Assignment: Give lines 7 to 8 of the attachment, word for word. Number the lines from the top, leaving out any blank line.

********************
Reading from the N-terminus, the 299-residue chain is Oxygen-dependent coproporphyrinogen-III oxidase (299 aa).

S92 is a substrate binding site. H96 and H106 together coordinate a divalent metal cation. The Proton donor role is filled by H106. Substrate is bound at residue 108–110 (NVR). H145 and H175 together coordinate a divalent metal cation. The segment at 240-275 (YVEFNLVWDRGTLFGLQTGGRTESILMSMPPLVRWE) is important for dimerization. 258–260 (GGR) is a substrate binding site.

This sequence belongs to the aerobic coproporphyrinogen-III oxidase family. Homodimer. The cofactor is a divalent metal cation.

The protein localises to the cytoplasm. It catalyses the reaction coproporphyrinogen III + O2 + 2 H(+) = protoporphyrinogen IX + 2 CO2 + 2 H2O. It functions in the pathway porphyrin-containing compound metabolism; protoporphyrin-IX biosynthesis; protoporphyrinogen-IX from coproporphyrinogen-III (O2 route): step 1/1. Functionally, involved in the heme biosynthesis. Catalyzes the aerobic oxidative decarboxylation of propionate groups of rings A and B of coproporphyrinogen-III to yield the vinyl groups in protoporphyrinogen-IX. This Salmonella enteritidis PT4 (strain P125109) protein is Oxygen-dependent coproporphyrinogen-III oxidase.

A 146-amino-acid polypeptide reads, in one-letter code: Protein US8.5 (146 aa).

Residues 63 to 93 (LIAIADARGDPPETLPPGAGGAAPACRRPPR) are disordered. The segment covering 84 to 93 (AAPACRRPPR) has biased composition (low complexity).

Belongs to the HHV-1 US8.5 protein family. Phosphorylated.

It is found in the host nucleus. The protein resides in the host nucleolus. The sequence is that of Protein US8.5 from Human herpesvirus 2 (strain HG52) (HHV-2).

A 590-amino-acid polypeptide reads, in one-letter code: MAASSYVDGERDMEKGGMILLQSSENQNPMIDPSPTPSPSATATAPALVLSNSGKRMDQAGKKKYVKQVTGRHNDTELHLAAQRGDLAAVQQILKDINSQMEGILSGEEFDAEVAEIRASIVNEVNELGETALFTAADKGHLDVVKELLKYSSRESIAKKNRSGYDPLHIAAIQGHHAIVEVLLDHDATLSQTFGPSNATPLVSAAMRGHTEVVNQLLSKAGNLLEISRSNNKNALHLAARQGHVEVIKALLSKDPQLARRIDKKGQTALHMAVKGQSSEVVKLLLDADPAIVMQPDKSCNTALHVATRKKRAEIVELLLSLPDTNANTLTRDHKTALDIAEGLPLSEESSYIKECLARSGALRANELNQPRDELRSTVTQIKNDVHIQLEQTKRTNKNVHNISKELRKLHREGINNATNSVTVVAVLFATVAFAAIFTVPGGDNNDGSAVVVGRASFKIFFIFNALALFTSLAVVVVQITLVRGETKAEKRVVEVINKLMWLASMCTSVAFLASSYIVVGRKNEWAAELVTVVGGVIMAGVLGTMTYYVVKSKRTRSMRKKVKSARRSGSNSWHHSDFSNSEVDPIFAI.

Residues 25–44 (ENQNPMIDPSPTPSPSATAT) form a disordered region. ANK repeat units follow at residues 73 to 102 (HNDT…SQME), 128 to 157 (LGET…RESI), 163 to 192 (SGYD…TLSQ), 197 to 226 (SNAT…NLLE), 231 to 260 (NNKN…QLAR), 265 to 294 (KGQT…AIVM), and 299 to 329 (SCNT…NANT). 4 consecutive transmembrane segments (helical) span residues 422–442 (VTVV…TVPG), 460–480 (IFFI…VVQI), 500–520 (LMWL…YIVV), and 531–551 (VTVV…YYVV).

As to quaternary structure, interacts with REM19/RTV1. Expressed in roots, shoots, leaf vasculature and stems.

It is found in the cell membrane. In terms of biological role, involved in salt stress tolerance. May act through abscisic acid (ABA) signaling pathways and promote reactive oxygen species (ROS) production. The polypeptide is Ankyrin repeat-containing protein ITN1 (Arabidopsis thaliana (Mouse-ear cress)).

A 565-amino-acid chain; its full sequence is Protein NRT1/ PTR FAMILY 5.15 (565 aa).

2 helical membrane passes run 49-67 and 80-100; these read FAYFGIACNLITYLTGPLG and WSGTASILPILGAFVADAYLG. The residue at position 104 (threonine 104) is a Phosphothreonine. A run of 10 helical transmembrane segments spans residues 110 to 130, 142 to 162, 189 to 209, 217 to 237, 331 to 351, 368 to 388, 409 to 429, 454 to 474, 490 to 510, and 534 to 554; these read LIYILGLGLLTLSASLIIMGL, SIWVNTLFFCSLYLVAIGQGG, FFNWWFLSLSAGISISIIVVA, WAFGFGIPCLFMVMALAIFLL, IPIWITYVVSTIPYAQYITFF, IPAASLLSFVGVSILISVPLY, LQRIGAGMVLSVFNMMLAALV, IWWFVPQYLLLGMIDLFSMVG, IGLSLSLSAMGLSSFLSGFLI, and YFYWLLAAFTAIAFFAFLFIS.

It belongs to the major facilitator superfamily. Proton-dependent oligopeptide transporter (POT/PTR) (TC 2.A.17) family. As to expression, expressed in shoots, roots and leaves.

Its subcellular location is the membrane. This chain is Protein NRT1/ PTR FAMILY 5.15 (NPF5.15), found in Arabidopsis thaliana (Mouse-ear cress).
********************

Belongs to the HHV-1 US8.5 protein family. Phosphorylated.

It is found in the host nucleus. The protein resides in the host nucleolus. The sequence is that of Protein US8.5 from Human herpesvirus 2 (strain HG52) (HHV-2).